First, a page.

The attacks were unpredictable but they took a predictable form.  I would become claustrophobic and unable to breathe.  It was as if a weight had settled on me.  I felt as if an abyss would open up behind me and I would fall into it. When the attacks hit I would roll into a ball with my shoulders hunched forward. Even my hearing and eyesight was effected.  Music would slow down and I developed double vision.  The only relief I found during these attacks was when I put my head under a towel over a bowl of boiling water into which a few drops of Friars Balsam had been added.  Whether it was the steam or the ancient smell of my childhood, the combination would calm me down and I would be able to breathe again.  Because this was my only relief I stayed close to home.

I lived first in fear that something or someone would harm me and then in fear of the onset of an attack itself.  I became so anxious and debilitated that I was unable to work and had to resign from my job.  Soon I never left the house and after that I would spend up to a week in bed.  I was only 22 and it felt as if my life had been stripped of joy and meaning.  I had no idea what was happening to me.

It never occurred to me during that time that I was suffering from Post Traumatic Stress Disorder caused by the night I was attacked.  Nor did it seem to occur to anyone else who put my symptoms and strange moods down to neurosis and in this judgement I became more anxious because I began to believe this neurotic version of myself.  It was as if I had become unmoored from my centre.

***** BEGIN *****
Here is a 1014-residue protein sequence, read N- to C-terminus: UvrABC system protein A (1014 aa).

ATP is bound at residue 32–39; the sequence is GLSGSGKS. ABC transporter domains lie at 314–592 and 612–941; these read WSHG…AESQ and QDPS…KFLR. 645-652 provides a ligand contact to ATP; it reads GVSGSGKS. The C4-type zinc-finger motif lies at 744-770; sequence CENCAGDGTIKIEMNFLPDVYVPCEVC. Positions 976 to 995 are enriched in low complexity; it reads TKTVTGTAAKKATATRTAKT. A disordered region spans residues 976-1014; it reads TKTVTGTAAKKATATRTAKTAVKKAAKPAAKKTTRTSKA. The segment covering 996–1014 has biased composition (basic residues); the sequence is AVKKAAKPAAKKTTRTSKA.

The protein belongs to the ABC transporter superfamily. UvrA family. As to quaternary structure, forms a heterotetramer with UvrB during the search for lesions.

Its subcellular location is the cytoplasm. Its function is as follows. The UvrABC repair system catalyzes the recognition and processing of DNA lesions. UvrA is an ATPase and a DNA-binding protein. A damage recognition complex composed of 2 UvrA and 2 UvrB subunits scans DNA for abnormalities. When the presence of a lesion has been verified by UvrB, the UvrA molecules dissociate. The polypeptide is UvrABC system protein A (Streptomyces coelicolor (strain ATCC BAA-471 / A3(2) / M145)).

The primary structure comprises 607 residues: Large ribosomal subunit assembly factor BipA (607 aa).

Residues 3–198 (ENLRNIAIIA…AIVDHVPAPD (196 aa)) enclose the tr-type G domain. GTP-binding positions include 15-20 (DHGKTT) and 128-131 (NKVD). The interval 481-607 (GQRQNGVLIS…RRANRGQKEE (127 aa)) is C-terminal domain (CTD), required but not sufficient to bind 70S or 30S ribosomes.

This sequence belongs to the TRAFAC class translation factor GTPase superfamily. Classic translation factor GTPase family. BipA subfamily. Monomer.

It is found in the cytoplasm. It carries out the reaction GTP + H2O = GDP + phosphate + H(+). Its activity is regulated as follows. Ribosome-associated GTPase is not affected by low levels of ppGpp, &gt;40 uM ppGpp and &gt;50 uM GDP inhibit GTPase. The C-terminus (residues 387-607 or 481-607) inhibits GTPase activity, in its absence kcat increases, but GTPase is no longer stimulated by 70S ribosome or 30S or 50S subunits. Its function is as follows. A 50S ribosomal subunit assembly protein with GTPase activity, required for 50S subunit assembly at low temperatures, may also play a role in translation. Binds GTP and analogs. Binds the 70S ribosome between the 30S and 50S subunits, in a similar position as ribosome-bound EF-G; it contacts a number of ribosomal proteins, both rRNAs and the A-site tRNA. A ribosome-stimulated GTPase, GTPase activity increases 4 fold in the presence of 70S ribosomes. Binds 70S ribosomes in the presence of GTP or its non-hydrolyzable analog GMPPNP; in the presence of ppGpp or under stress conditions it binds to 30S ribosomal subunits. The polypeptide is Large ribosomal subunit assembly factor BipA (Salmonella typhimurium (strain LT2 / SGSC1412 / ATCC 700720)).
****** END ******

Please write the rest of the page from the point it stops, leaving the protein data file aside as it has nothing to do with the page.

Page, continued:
After several months of these symptoms my mother flew me back to South Africa.  There, in my familiar world with family around me, it took another year before I could go to the shops on my own.  I was jittery and always needed to have someone safe and familiar near me to stave off the constant fear of menace which haunted me.

The person I turned into was hollow; a far cry from the independent soul who had packed up and flown off to London.  I had set out to conquer the world and I returned home beaten.